6. The instrument of claim 1 wherein the second handle is a T-shaped handle.
7. The instrument of claim 1 wherein the instrument further includes a means for engaging the acetabular cup.
8. The instrument of claim 7 wherein the means for engaging the acetabular cup is a threaded stud extending from the distal end of the first handle for engaging a corresponding threaded hole in the acetabular cup which is being inserted.
9. The instrument of claim 1 wherein the second handle is selectively rotatable 360 about the first handle.
10. A method of inserting an acetabular cup with an instrument having a first elongated handle and a second elongated handle extending from the first handle, wherein the second handle is selectively rotatable about the first handle and selectively lockable via a securing means in a desired position with respect to the first handle, the method comprising the following steps:
(a) releasably attaching the instrument to an acetabular cup;
(b) rotating the second handle about the first handle to the desired position;
(c) locking the second handle in the desired position via the securing means;
(d) aligning the cup to the proper anatomic orientation; and
(e) properly positioning and inserting the cup in the prepared acetabulum.
11. The method of claim 10 further comprising the following additional steps:
(a) releasing the securing means so that the second handle is free to rotate about the first handle; and
(b) removing the instrument from the acetabular cup.
12. An acetabular cup inserting instrument comprising a first elongated handle and a second elongated handle extending from the first handle, the second handle being selectively rotatable about the first handle and selectively lockable in a desired position with respect to the first handle, and wherein the first elongated handle includes a proximal end, a distal end and an interconnecting intermediate section therebetween, and wherein the second handle includes a first sleeve adapted to fit about the first handle for interconnecting the second handle to the first handle, the instrument including a securing means to selectively lock the second handle in the desired position with respect to the first handle, and the first sleeve being freely rotatable about the first handle when the securing means is not operatively locking the second handle in the desired position, and wherein the instrument further includes a second sleeve which is located distally to the first sleeve, the second sleeve is adapted to fit about the first handle and is rigidly fixed thereto, and wherein the securing means includes a first radial disc extending from the end of the first sleeve closest to the distal end of the first handle and a second radial disc extending from the end of the second sleeve closest to the proximal end thereof and facing toward the first radial disc, the first disc includes a splined surface facing toward the second disc, and the second disc includes a mating splined surface facing toward the splined surface of the first disc, the securing means further including a locking means to selectively maintain the splined surfaces in locking engagement, thus fixing the second handle in the desired position with respect to the first handle when the locking means is effecting locking engagement, and enabling the second handle to freely rotate about the first handle when the locking means is not effecting locking engagement.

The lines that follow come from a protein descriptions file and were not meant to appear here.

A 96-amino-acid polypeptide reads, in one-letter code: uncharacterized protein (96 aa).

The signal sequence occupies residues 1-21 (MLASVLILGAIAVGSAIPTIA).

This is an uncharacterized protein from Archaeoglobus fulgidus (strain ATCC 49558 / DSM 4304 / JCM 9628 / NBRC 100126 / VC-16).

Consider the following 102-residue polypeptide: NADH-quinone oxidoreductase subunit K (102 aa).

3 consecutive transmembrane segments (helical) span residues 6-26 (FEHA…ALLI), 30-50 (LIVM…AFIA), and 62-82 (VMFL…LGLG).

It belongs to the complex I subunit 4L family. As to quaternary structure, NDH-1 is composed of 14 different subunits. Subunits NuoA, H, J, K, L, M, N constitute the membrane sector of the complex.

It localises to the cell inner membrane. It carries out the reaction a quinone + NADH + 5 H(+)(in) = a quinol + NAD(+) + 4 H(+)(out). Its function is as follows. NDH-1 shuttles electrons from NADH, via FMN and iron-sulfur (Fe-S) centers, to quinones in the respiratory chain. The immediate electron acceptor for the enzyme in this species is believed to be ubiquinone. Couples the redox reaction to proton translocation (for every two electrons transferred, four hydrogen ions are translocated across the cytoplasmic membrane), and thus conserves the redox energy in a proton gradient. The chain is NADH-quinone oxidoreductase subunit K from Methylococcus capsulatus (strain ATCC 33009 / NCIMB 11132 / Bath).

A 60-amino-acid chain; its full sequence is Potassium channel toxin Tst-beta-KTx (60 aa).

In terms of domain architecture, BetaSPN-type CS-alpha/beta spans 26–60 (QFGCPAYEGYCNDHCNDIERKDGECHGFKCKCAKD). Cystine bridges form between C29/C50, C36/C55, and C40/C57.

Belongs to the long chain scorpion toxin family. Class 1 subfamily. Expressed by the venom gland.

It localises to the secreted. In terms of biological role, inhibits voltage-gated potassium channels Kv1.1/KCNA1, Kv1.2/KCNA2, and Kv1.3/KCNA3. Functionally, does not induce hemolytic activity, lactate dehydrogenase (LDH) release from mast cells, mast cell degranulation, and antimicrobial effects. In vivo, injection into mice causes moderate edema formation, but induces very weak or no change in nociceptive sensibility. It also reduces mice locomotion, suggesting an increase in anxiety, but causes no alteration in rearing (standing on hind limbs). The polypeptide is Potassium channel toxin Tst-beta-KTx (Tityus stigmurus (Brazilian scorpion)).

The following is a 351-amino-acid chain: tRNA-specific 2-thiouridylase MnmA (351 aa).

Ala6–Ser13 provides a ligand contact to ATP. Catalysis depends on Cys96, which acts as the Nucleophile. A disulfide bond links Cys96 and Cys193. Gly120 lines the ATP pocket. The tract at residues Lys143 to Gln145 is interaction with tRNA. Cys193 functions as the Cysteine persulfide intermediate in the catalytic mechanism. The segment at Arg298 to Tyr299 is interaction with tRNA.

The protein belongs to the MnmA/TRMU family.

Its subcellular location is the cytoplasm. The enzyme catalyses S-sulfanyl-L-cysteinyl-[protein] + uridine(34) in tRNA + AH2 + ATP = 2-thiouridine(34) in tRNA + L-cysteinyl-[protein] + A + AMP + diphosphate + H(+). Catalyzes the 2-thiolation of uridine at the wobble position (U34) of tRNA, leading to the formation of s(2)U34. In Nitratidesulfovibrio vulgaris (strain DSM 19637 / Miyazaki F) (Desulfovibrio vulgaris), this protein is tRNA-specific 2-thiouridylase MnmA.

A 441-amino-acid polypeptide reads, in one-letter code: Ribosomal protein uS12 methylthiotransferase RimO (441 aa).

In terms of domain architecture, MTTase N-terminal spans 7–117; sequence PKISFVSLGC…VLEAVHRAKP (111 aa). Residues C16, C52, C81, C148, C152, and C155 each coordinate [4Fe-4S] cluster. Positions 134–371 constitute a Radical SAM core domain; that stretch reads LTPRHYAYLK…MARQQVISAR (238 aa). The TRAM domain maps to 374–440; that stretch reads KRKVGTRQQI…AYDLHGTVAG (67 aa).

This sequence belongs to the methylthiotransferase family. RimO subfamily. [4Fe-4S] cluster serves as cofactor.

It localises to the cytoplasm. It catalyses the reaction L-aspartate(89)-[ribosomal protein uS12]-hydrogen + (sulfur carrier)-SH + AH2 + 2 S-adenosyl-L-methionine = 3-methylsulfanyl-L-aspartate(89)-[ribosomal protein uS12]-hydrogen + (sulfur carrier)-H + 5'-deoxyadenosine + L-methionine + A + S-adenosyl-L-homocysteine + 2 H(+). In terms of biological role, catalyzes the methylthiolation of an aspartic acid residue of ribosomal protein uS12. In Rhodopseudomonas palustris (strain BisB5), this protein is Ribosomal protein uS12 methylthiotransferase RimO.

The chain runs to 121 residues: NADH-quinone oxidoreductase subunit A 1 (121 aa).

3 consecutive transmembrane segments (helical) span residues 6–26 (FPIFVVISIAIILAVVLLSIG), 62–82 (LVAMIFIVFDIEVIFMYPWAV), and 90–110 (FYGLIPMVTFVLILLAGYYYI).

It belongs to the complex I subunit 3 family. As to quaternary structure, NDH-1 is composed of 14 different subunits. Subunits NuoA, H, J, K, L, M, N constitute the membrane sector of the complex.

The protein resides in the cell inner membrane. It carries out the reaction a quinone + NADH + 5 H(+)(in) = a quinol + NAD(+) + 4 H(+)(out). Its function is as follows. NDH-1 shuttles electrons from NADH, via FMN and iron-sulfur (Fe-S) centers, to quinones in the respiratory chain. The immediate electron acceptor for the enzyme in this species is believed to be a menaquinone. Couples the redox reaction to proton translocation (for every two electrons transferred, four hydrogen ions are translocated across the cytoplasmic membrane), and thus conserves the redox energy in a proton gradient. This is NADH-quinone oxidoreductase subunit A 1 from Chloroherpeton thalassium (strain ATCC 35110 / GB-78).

13. An acetabular cup inserting instrument comprising a first elongated handle and a second elongated handle extending from the first handle, the second handle being selectively rotatable about the first handle and selectively lockable in a desired position with respect to the first handle, and wherein the first elongated handle includes a proximal end, a distal end and an interconnecting intermediate section therebetween, and wherein the second handle includes a connecting means adapted to fit about the first handle for interconnecting the second handle to the first handle, the instrument including a securing means to selectively lock the second handle in the desired position with respect to the first handle, and the connecting means being freely rotatable about the first handle when the securing means is not operatively locking the second handle in the desired position.